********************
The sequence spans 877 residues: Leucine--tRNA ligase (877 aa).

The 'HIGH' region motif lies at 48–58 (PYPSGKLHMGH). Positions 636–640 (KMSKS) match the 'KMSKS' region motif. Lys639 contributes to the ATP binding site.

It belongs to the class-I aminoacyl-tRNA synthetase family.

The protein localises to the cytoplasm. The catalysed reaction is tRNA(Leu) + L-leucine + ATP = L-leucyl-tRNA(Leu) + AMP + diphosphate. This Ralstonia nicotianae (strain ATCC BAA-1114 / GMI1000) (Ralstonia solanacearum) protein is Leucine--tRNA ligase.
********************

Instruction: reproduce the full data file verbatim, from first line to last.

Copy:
The sequence spans 877 residues: Leucine--tRNA ligase (877 aa).

The 'HIGH' region motif lies at 48–58 (PYPSGKLHMGH). Positions 636–640 (KMSKS) match the 'KMSKS' region motif. Lys639 contributes to the ATP binding site.

It belongs to the class-I aminoacyl-tRNA synthetase family.

The protein localises to the cytoplasm. The catalysed reaction is tRNA(Leu) + L-leucine + ATP = L-leucyl-tRNA(Leu) + AMP + diphosphate. This Ralstonia nicotianae (strain ATCC BAA-1114 / GMI1000) (Ralstonia solanacearum) protein is Leucine--tRNA ligase.